Feedback is a Gift – Really?

By: Helene Tracey, M.Ed.

In the sincerest effort to help another, know the complexities associated with feedback. Resist the enthusiasm conjured up by gift giving and the expectation that gifts are met with gratitude. Always provide a gift that is thoughtfully chosen and caringly given. The receiver of a gift sets its value.

An early definition of feedback according to Merriam-Webster did not apply to people, but rather to machines:

“the return to the input of a part of the output of a machine, system, or process (as for producing changes in an electronic circuit that improve performance or in an automatic control device that provides self-corrective action.”

Somewhere along the line, someone applied this idea to people thereby creating one of the greatest interpersonal challenges: how to give feedback that isn’t resisted or rejected. Google “giving feedback” and a myriad of models to effectively give feedback appears. An old time favorite, the “sandwich” model, is recognized by many HR pros to be widely used and vastly ineffective. They explain its flaws: Upon hearing feedback is coming, the recipient braces for it and misses the first “positive” comment. Then, and now teetering between the virtual pieces of feedback bread, the person is told the “critical” piece of the feedback and uneasiness causes the recipient to miss the message, resist it, or worse debate it. Finally, the last “positive” comment is made and is inevitably not heard at all.

Why so many models to bestow a gift? Why isn’t this gift universally and enthusiastically embraced? Clues can be found if we further explore the notion of resistance to feedback. In his article, Managing with the Brain in Mind, David Rock expounds on what happens when we hear: “Can I give you some advice (feedback)?” ( He writes this question puts people on the defensive because they perceive the person offering advice as claiming superiority—a challenge to their status. Rock cites the findings of three researchers whose independent discoveries reveal the powerful neurological effects status has on our health and performance. Rock explains, “. . . we are biologically programmed to care about status because it favors our survival.” So, neurological factors likely drive resistance to receive feedback.

Curiously, numerous examples can be shared by employees, leaders and HR professionals of the benefits they have witnessed or experienced themselves of giving critical feedback according to a model and improvements occurring. What explains these successes? Neuroscientists tell us other factors like caring relationships decrease the resistance associated with getting feedback and increase the effectiveness of the feedback conversation. Consider a best friend providing feedback. Because there is a belief she has her BFF’s back, the BFF likely does not resist the feedback because there is no threat nor is there a challenge to status.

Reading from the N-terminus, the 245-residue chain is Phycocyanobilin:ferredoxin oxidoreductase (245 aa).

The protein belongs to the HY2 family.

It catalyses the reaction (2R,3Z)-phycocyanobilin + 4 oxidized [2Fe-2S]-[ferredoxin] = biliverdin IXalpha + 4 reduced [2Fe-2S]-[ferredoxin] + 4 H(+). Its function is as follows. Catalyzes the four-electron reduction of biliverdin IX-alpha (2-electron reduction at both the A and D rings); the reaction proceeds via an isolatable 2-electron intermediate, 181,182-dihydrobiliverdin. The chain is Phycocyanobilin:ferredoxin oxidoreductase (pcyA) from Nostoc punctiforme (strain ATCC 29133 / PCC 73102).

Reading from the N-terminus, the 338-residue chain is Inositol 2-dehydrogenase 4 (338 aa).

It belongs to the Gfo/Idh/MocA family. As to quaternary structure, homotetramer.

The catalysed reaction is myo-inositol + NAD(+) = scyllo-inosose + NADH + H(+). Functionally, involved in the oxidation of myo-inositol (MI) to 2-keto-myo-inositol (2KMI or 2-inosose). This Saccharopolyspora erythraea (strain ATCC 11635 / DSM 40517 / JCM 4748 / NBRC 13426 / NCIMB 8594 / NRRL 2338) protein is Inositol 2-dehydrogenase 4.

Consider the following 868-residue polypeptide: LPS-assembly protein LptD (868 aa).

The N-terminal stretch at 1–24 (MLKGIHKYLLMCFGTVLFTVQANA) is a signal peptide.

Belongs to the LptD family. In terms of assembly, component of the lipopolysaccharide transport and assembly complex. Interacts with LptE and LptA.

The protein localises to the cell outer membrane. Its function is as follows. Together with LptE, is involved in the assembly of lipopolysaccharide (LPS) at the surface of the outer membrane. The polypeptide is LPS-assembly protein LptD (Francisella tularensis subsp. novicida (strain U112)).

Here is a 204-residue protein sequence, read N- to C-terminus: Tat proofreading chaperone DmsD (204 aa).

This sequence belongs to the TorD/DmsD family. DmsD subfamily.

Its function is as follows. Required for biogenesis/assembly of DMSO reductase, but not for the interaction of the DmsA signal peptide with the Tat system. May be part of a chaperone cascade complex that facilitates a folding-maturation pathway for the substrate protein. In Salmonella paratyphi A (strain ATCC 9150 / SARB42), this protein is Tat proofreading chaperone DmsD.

What happens if the relationship is not necessarily a caring one and feedback are given strictly according to a model? Then, a likely result is the erosion of trust and withdraw; perhaps this is a factor in employee engagement rates that have hovered at about 70% for the last few years.  Possibly, the desire to know what to do more of, less of, or instead of is so great that people adopt a “no pain, no gain” attitude towards feedback and report benefits regardless of the neurological side effects including increased stress. (According to the research mentioned above, Cortisol, a stress-related hormone is an accurate biological marker for the threat response, and it is released when we experience feelings of low status.) Maybe truly wanting to improve outweighs the sting of formula-driven feedback and not being able to stomach sugarcoated feedback leaves employees with no choice but to accept model-driven feedback even the kind that comes virtually wrapped in a bow and called a gift.

If model-driven feedback loses its efficacy if not delivered with care, does ratio-driven feedback work better? The Magic Ratio of 5:1 from a Harvard study reports the number of positive to negative comments was the greatest factor affecting the success of teams. If that study is to compare to the Rock article, one wonders if the nature of the comments not the number of them is the actual determinant of success. (All the comments cited in the online article are non-threatening and do not challenge status. (See

Feedback has complexities. Nature has wired us to resist it as a survival strategy. Using those two facts as a foundation, be clear on how your feedback is a gift: will it help? Is it information only you can provide? Is it of great consequence not just the intolerance of an idiosyncrasy? That is, start with questions, then chose thoughtfully and give with care.

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